Millennials and Marriage: a changing landscape

After starting the discussion about Millennials and Marriage with a view of the data, perhaps a good second step would be to consider some primary issues affecting how Millennials are viewing and experiencing marriage.

Driving the conversation about Millennials and marriage are two issues which must be handsrecognized at the beginning of any discussion, especially by older generations:

  • Almost near universality of sexual experience prior to marriage by Millennials in America
  • The explosion of cohabitation among Millennials

 

These two factors are influencing the understanding and experience of marriage that Millennials will have and are part of any realistic conversation. On the first point, it is reasonable to assert that 90% of Millennials will have sex prior to marriage, whether in a previous relationship or the existing relationship. Christian Millennials have no notable difference than their secular counterparts in this area.  So how does this compare with previous generation? One study has pointed out that premarital sex rates have always been high since the 1920s. In fact, as USAToday reported in 2006 (which is still accurate for historical numbers), the rate of premarital sex has been steadily rising since the post World War II times. Of course this surveys all races. The challenge for Christianity in the later half of the 20th century is that it primarily understands itself as white, middle class, educated Americans. When considering trends in that socio-economic class, the rates look entirely different than other classes and races. One could say the great white myth of 20th century America has tainted our understanding of the rest of America.

However, there is a difference rising in Millennials.

Millennials MarriageBetween the generational shifts in behavior the most notable change in categories is the number of sexual partners and how religiously faithful people have increasingly engaged in this behavior. In other words, the lines between those who are not Christians and those who are, and how they approach issues of sex and sexuality has disappeared. For Millennials, first time experiences of premarital sex are only delayed by religious adherence. There still is a movement towards sexual purity and abstinence among Millennials, but is given lip service and not validated by actual actions.

The heightened, and openness, about promiscuity among Millennials has led to the second factor that is changing the landscape of Millennials and marriage: cohabitation.

Since the 1950s, cohabitation has exploded by 900%. As of now, for Millennials, 75% will cohabit ate before they are married. (Of course that number might be soft and it could rise as high as 80%-85%)  There are plenty of reasons for increased cohabitation: lower financial achievement, increased student debts, social acceptability, and even a media saturated environment that promotes this lifestyle. It is likely a reasonable statement to point out that cohabitation is here to stay socially.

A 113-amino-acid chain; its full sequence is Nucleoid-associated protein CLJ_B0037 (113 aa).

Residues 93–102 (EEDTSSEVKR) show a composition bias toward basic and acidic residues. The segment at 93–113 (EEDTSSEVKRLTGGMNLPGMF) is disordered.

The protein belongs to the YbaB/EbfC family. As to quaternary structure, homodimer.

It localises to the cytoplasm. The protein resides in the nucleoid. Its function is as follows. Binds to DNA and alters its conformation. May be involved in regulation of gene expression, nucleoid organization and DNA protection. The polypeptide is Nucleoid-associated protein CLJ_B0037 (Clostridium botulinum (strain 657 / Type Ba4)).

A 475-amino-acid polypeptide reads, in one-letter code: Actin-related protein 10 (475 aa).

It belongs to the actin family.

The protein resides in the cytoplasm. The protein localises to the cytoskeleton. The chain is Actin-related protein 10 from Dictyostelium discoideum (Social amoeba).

There are certainly drawbacks to cohabitation. I’ve listed these in the previous post and will simply refer you there. Many pastors and well meaning leaders will cite “studies” that say a cohabitating couple is 50% more likely to divorce than non-cohabitating couples. The challenge here is that too many of these studies reflect data from a time prior to social acceptance of cohabitation. Indeed, it is likely that over the next 5 years the commonality of cohabitation will effectively nullify its effects on divorce rates for Millennials.

What cohabitation does do that is a negative is it: delays marriage, increases the likelihood of childbirths out of wedlock, creates a negative emotional impact on the relationship, has negative developmental impacts on children, increased promiscuity outside the relationship, and other factors.

Along these lines, it is too early to tell at what rate Millennials will divorce and how often. Since the preceding generations, particularly their parents, divorced at a rate unseen in history, they have seen this situation. What does seem to be happening is that Millennials are not only delaying marriage, but also have a significantly lower view of marriage than previous generations. With first-time child births to unmarried mothers in their 20s exceeding 50%, there are many issues to deal with in this entire category.interest in marriage

It is a different conversation to have with Millennials about marriage than the generations before. Particularly in light of the rising post-Christian culture that has arrived, the Church stands at an odd crossroads where it needs to carefully choose its stance and approach.

There are opportunities though, and if we look carefully we can realize them and address them appropriately.

In the next post, we’ll take a some time to talk about what these opportunities are and some ways to initially address them.